Android shared information today about six features that will roll out this summer. Some of these are just quality of life upgrades, like starring text messages to easily find them later, or getting contextual Emoji Kitchen suggestions depending on what you’re typing. But other aspects of this update emphasize security, safety and accessibility.
Last summer, Google added a feature on Android that basically uses your phone as a seismometer to create “the world’s largest earthquake detection network.” The system is free, and since testing in California, it’s also launched in New Zealand and Greece. Now, Google will introduce this feature in Turkey, the Philippines, Kazakhstan, Kyrgyz Republic, Tajikistan, Turkmenistan and Uzbekistan. The company says that they’ll continue expanding the feature this year, prioritizing countries with the highest earthquake risk.
Google is also expanding on another feature released last year, which made Google Assistant compatible with Android apps. In the initial update, apps were supported like Spotify, Snapchat, Twitter, Walmart, Discord, Etsy, MyFitnessPal, Mint, Nike Adapt, Nike Run Club, eBay, Kroger, Postmates and Wayfair. Today’s update mentioned apps like eBay, Yahoo! Finance, Strava and Capital One. These features are comparable to Apple’s support of Siri with iOS apps, which includes the ability to open apps, perform tasks and record a custom command.
When it comes to accessibility, Google is ramping up its gaze detection feature, which is now in beta. Gaze detection allows people to ask Voice Access to only respond when they’re looking at their screen, allowing people to naturally move between talking with friends and using their phone. Now, Voice Access will also have enhanced password input — when it detects a password field, it will allow you to input letters, numbers and symbols by saying “capital P” or “dollar sign,” for example, making it easier for users to more quickly enter this sensitive information. In October, Google Assistant became available on gaze-powered accessible devices, and in the same month, Google researchers debuted a demo that made it so people using sign language could be identified as the “active speaker” in video calls. Apple doesn’t have a comparable gaze detection feature yet that’s widely available, though they acquired SensoMotoric Instruments (SMI), an eye-tracking firm, in 2017. So, hopefully similar accessibility features will be in the works at Apple, especially as Google continues to build out theirs.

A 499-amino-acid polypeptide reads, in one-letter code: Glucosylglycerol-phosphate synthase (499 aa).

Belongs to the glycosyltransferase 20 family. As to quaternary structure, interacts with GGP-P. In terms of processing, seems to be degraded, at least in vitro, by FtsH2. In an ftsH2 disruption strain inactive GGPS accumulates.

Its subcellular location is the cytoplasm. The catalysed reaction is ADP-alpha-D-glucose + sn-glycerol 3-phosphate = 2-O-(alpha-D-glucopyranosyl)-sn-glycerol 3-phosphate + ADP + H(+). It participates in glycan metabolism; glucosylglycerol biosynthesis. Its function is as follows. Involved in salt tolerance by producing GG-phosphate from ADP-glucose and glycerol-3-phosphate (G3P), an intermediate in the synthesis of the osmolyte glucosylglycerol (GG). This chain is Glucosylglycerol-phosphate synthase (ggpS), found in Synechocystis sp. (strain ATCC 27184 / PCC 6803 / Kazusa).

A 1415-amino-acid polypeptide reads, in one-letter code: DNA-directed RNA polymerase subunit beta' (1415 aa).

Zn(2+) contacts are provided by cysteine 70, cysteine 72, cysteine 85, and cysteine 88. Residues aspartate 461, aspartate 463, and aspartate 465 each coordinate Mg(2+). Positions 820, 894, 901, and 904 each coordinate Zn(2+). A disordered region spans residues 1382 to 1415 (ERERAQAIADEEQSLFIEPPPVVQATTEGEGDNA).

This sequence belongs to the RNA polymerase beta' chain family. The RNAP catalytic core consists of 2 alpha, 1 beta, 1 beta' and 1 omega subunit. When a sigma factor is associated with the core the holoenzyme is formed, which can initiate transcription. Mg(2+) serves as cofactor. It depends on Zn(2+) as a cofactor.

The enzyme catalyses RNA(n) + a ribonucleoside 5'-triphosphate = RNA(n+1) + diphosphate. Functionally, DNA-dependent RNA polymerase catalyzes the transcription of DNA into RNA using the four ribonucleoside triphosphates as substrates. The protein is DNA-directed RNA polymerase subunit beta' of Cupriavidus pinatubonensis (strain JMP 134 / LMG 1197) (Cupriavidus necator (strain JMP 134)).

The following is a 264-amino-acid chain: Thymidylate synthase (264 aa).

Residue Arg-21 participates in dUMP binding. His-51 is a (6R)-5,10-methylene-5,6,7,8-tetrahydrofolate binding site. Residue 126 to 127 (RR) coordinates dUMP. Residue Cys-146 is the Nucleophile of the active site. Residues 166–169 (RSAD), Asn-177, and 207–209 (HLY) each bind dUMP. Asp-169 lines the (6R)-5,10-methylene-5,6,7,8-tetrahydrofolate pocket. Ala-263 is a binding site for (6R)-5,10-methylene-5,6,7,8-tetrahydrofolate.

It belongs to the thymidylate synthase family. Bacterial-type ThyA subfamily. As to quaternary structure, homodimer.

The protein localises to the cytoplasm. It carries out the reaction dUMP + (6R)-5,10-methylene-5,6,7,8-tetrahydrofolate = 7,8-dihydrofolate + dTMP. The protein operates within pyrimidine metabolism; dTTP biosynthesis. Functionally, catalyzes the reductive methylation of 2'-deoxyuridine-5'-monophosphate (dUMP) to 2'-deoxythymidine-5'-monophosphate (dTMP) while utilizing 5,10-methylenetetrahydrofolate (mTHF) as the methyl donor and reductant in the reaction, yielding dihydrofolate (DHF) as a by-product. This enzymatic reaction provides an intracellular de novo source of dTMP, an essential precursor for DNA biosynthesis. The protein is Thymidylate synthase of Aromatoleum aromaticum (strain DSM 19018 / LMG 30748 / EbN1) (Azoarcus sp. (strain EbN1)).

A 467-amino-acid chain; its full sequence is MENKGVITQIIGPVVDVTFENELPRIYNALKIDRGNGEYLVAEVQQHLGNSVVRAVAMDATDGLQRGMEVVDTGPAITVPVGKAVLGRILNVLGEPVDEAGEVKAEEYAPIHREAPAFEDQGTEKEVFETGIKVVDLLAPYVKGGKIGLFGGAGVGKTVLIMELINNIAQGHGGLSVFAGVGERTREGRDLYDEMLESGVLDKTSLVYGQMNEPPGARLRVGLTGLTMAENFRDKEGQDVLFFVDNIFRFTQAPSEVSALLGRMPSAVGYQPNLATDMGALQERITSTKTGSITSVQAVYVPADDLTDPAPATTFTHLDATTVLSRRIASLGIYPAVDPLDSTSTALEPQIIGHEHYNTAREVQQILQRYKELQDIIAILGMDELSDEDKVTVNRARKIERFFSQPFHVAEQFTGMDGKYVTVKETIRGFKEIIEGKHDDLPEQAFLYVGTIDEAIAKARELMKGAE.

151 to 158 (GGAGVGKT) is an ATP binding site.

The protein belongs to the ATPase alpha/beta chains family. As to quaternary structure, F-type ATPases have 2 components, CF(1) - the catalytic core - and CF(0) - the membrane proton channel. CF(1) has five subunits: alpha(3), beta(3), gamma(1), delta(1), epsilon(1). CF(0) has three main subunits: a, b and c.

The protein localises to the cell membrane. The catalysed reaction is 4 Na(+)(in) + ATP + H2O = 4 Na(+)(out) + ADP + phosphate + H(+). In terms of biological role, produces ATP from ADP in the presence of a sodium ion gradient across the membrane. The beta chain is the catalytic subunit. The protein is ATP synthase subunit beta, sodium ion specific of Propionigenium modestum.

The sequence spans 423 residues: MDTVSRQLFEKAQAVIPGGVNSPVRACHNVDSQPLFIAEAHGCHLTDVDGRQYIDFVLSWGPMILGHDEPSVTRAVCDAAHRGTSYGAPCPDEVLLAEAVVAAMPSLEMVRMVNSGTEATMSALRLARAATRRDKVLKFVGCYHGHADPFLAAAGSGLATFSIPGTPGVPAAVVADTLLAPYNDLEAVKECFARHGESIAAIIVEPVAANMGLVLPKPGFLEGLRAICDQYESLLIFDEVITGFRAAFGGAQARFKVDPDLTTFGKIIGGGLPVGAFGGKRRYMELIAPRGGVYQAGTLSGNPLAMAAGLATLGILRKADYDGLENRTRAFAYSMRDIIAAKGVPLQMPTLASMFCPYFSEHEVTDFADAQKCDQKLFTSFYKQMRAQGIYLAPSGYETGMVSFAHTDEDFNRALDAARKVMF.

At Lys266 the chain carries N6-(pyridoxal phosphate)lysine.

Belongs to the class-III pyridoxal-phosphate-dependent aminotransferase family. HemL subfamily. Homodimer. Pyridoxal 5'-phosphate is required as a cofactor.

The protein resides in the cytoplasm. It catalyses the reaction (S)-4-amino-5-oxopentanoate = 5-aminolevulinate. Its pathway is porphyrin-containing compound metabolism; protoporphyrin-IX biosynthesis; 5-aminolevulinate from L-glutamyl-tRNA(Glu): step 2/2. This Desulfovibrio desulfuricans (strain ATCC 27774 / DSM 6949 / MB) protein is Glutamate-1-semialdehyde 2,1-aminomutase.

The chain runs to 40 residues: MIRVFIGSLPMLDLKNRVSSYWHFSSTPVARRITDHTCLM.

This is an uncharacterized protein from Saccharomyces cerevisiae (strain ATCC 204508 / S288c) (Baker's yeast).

Today’s Android update also lets Android Auto users customize more of their experience. Now, you can set your launcher screen from your phone, set dark mode manually and more easily browse content on media apps with an A-Z scroll bar and “back to top” button. Messaging apps like WhatsApp and Messages will now be compatible on the launch screen — proceed with caution and don’t drive distracted — and EV charging, parking, and navigation apps will now be available for use.